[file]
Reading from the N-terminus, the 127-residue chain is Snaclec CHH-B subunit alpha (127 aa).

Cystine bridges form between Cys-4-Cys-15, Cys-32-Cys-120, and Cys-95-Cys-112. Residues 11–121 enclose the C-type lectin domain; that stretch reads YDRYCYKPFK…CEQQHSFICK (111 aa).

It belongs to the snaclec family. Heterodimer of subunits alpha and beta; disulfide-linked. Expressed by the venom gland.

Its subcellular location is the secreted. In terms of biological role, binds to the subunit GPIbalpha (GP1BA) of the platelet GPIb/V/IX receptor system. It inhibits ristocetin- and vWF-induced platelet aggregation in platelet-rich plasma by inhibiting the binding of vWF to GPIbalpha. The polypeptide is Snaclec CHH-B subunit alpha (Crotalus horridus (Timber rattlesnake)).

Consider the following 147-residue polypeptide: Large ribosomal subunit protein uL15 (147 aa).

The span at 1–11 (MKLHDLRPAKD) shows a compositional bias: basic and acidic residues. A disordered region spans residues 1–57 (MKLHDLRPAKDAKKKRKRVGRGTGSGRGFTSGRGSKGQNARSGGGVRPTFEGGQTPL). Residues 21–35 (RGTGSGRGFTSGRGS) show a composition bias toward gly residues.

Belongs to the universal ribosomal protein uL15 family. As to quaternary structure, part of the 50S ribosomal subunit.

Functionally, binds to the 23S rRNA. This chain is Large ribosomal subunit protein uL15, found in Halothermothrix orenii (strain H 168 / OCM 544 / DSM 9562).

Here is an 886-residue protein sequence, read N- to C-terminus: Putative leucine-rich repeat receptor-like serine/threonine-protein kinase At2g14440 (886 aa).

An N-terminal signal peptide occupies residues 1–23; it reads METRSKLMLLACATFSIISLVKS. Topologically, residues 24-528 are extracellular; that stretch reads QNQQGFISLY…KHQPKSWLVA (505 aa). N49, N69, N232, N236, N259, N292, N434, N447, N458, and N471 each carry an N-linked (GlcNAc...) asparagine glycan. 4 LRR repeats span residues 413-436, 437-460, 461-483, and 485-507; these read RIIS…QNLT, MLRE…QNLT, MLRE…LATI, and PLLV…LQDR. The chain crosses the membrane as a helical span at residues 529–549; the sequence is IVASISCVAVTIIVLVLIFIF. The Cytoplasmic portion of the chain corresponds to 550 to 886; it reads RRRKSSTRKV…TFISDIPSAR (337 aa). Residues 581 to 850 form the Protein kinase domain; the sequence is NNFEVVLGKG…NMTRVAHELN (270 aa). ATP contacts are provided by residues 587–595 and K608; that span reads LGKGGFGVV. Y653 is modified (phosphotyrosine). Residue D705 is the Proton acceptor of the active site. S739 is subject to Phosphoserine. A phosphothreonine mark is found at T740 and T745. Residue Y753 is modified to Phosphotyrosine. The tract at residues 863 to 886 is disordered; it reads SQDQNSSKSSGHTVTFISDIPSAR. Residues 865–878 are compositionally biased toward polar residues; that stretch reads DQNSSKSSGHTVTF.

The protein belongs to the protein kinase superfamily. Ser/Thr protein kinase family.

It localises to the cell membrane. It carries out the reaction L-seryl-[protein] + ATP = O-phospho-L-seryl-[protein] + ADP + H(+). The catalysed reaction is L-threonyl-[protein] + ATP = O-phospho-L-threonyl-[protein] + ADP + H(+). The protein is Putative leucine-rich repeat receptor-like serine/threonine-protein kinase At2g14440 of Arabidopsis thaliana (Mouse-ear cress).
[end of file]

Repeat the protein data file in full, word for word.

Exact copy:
Reading from the N-terminus, the 127-residue chain is Snaclec CHH-B subunit alpha (127 aa).

Cystine bridges form between Cys-4-Cys-15, Cys-32-Cys-120, and Cys-95-Cys-112. Residues 11–121 enclose the C-type lectin domain; that stretch reads YDRYCYKPFK…CEQQHSFICK (111 aa).

It belongs to the snaclec family. Heterodimer of subunits alpha and beta; disulfide-linked. Expressed by the venom gland.

Its subcellular location is the secreted. In terms of biological role, binds to the subunit GPIbalpha (GP1BA) of the platelet GPIb/V/IX receptor system. It inhibits ristocetin- and vWF-induced platelet aggregation in platelet-rich plasma by inhibiting the binding of vWF to GPIbalpha. The polypeptide is Snaclec CHH-B subunit alpha (Crotalus horridus (Timber rattlesnake)).

Consider the following 147-residue polypeptide: Large ribosomal subunit protein uL15 (147 aa).

The span at 1–11 (MKLHDLRPAKD) shows a compositional bias: basic and acidic residues. A disordered region spans residues 1–57 (MKLHDLRPAKDAKKKRKRVGRGTGSGRGFTSGRGSKGQNARSGGGVRPTFEGGQTPL). Residues 21–35 (RGTGSGRGFTSGRGS) show a composition bias toward gly residues.

Belongs to the universal ribosomal protein uL15 family. As to quaternary structure, part of the 50S ribosomal subunit.

Functionally, binds to the 23S rRNA. This chain is Large ribosomal subunit protein uL15, found in Halothermothrix orenii (strain H 168 / OCM 544 / DSM 9562).

Here is an 886-residue protein sequence, read N- to C-terminus: Putative leucine-rich repeat receptor-like serine/threonine-protein kinase At2g14440 (886 aa).

An N-terminal signal peptide occupies residues 1–23; it reads METRSKLMLLACATFSIISLVKS. Topologically, residues 24-528 are extracellular; that stretch reads QNQQGFISLY…KHQPKSWLVA (505 aa). N49, N69, N232, N236, N259, N292, N434, N447, N458, and N471 each carry an N-linked (GlcNAc...) asparagine glycan. 4 LRR repeats span residues 413-436, 437-460, 461-483, and 485-507; these read RIIS…QNLT, MLRE…QNLT, MLRE…LATI, and PLLV…LQDR. The chain crosses the membrane as a helical span at residues 529–549; the sequence is IVASISCVAVTIIVLVLIFIF. The Cytoplasmic portion of the chain corresponds to 550 to 886; it reads RRRKSSTRKV…TFISDIPSAR (337 aa). Residues 581 to 850 form the Protein kinase domain; the sequence is NNFEVVLGKG…NMTRVAHELN (270 aa). ATP contacts are provided by residues 587–595 and K608; that span reads LGKGGFGVV. Y653 is modified (phosphotyrosine). Residue D705 is the Proton acceptor of the active site. S739 is subject to Phosphoserine. A phosphothreonine mark is found at T740 and T745. Residue Y753 is modified to Phosphotyrosine. The tract at residues 863 to 886 is disordered; it reads SQDQNSSKSSGHTVTFISDIPSAR. Residues 865–878 are compositionally biased toward polar residues; that stretch reads DQNSSKSSGHTVTF.

The protein belongs to the protein kinase superfamily. Ser/Thr protein kinase family.

It localises to the cell membrane. It carries out the reaction L-seryl-[protein] + ATP = O-phospho-L-seryl-[protein] + ADP + H(+). The catalysed reaction is L-threonyl-[protein] + ATP = O-phospho-L-threonyl-[protein] + ADP + H(+). The protein is Putative leucine-rich repeat receptor-like serine/threonine-protein kinase At2g14440 of Arabidopsis thaliana (Mouse-ear cress).